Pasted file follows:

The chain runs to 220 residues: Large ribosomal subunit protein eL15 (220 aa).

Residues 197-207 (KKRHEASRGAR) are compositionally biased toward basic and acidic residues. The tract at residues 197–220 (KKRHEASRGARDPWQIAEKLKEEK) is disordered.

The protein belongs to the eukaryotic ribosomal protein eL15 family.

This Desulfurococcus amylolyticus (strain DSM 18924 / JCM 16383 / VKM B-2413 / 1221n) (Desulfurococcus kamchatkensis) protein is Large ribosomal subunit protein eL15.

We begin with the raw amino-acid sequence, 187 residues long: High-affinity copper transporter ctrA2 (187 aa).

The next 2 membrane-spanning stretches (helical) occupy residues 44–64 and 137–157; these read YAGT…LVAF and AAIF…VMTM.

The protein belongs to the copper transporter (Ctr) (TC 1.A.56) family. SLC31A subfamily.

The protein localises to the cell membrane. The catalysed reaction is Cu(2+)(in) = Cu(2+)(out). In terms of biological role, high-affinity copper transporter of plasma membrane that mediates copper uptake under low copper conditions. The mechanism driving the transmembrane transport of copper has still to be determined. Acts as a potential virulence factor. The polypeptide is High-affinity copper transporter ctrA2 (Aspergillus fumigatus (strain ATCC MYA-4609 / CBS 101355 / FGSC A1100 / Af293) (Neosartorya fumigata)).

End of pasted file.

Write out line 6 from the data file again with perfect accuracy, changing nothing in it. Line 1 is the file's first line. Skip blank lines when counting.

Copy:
The next 2 membrane-spanning stretches (helical) occupy residues 44–64 and 137–157; these read YAGT…LVAF and AAIF…VMTM.